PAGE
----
It takes a lot of work to be “America’s Sweetheart.”
Shirley Temple, Doris Day, Julia Roberts and Sandra Bullock have all held the title at one time in their careers.
Following a hilarious and endearing performance in Legally Blonde, Reese Witherspoon attempts to cement her claim to the name with her starring role in Sweet Home Alabama. Relax Reese, you’ve got my vote.
This movie is definitely for the ladies, but features a good dose of redneck and southern humor for some others.
Witherspoon plays fashion designer Melanie Carmichael, who has the world at her high heels.
Her career is taking off , she’s engaged to a once most eligible bachelor, wealthy and handsome Andrew (Patrick Dempsey), who just happens to be the son of New York’s Mayor (Candice Bergen).
But Melanie has one of those wacky movie-style double-lives.
Back in her native Pigeon Hollow, Ala., she is Melanie Smooter, the wayward daughter of a salt-of-the-earth couple, and legally married to Jake (Josh Lucas), her high school sweetheart.
Melanie left Pigeon Hollow for the big city seven years ago, didn’t look back, and didn’t get the divorce papers signed.
Tearing into town in more designer outfits then Elle MacPherson, Melanie is determined to get a divorce from her low-rent husband, and marry her prince charming before the dirt-digging New York press can discover her white-trash roots.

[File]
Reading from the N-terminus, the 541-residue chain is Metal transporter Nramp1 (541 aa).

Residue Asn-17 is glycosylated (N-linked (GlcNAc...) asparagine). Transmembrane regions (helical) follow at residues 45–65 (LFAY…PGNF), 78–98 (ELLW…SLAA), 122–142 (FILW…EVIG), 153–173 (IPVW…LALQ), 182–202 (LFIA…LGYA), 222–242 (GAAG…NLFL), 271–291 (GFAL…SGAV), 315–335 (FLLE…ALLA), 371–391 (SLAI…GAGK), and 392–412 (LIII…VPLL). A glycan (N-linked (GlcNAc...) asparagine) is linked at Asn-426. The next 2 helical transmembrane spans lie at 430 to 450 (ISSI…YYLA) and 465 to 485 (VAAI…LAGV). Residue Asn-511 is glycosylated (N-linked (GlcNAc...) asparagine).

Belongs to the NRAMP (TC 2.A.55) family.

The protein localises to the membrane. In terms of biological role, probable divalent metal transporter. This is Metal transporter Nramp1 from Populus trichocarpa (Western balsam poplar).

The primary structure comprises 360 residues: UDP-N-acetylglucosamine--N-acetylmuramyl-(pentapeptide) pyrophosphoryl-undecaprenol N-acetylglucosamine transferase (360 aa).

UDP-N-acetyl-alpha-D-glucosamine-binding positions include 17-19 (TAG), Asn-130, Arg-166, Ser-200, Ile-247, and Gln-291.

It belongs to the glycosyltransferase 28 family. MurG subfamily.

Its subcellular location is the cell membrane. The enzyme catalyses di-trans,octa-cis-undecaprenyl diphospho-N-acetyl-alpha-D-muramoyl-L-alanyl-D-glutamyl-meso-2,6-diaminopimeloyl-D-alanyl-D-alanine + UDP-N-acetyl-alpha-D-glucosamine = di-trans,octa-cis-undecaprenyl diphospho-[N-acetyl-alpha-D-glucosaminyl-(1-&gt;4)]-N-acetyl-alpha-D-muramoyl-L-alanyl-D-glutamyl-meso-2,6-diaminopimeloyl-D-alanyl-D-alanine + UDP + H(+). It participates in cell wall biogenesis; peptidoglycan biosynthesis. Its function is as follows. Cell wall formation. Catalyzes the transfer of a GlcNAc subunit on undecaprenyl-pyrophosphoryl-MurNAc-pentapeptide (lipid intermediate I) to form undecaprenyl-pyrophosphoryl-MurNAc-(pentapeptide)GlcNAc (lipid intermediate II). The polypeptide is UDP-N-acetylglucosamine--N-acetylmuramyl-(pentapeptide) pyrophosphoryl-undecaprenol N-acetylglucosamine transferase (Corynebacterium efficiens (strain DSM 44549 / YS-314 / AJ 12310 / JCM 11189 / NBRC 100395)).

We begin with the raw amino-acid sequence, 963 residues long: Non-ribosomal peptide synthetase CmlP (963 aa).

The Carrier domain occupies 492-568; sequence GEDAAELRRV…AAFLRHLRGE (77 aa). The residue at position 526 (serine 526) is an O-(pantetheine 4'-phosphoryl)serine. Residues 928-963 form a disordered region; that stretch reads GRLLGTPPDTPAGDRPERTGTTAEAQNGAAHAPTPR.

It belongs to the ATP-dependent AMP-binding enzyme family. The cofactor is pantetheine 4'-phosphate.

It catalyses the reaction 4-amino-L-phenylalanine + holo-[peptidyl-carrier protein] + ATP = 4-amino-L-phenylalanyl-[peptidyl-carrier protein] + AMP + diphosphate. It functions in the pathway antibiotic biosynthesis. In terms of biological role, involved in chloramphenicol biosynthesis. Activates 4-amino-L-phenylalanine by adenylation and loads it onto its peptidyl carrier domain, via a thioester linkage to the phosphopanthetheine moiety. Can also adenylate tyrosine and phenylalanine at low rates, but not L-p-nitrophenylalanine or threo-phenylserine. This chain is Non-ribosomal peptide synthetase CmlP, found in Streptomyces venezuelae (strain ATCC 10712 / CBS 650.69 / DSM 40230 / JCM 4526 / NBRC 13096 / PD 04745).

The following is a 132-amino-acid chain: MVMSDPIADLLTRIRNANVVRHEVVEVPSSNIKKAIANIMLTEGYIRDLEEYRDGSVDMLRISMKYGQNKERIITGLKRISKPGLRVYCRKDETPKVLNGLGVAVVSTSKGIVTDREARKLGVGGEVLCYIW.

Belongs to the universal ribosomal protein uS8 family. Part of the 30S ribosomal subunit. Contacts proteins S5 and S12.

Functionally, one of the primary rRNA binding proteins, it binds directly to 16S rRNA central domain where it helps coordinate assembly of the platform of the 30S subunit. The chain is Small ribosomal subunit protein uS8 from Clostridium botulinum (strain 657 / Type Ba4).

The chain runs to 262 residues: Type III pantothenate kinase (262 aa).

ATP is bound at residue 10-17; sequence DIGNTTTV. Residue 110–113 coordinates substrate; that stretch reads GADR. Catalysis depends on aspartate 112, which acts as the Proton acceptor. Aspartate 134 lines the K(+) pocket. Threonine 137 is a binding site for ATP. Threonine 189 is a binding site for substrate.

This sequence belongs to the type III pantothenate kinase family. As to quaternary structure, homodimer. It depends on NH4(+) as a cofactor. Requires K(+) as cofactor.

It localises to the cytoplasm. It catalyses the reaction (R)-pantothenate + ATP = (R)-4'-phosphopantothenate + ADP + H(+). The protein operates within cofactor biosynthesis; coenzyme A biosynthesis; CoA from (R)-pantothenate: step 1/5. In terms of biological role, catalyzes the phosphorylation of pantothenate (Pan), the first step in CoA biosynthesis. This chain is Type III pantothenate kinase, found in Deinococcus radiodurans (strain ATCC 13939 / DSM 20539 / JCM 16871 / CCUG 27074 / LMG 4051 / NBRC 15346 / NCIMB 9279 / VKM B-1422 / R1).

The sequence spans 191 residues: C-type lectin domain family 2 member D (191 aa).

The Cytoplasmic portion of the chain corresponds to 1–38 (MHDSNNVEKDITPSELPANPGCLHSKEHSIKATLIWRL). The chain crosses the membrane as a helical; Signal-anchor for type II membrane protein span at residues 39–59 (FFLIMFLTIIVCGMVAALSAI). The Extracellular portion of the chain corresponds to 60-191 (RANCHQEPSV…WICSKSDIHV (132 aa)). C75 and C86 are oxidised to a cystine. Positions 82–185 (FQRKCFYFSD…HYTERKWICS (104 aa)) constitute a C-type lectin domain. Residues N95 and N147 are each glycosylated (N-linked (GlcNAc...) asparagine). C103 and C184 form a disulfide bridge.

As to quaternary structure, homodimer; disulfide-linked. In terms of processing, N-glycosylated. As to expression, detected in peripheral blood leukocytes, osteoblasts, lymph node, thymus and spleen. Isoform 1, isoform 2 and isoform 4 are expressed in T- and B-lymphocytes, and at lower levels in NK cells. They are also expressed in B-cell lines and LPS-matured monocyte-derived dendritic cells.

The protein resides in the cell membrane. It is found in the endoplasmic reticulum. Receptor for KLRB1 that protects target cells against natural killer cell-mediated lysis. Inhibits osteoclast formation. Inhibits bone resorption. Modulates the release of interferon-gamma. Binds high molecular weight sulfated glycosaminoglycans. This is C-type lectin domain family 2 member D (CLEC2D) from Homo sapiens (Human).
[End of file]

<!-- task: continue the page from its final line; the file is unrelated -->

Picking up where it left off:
Plenty of laughs result when Melanie encounters her old friends and family, and cultures clash.
Witherspoon has a certain chemistry with both of her romantic leads, and the movie keeps the viewer guessing the “Who will she be with?” question.
Both Dempsey and Lucas create believable as well as likable characters, making it difficult to favor one over the other.
Bergen is superb as Kate Hennings, whose character is an icy cross between Rudy Guilliani and Hilary Clinton.
Jean Smart also does a fairly good turn playing the local honky-tonk owner Stella.
The only flaw, and it’s hardly fatal, is that Witherspoon isn’t given as prominent role as fans might expect.
After watching her in Election, Legally Blonde and Friends, we know she can pull off quirky comedy.
Sadly, the movie’s script never lets her work as hard as she could.
Sweet Home Alabama is a standard romantic comedy, fun and even funny, but not daring.
It’s a southern-style Pretty Woman or down-home version of Miss Congeniality.
Maybe all of Hollywood’s ladies have to produce a romantic comedy in this vein?
Maybe it’s a rite of passage?
Maybe that’s how you get to be “America’s Sweetheart?”
Thankfully, Sweet Home Alabama is fine fare, an excellent distraction, and an enjoyable romp.
Matthew Ray can be reached at firstname.lastname@example.org.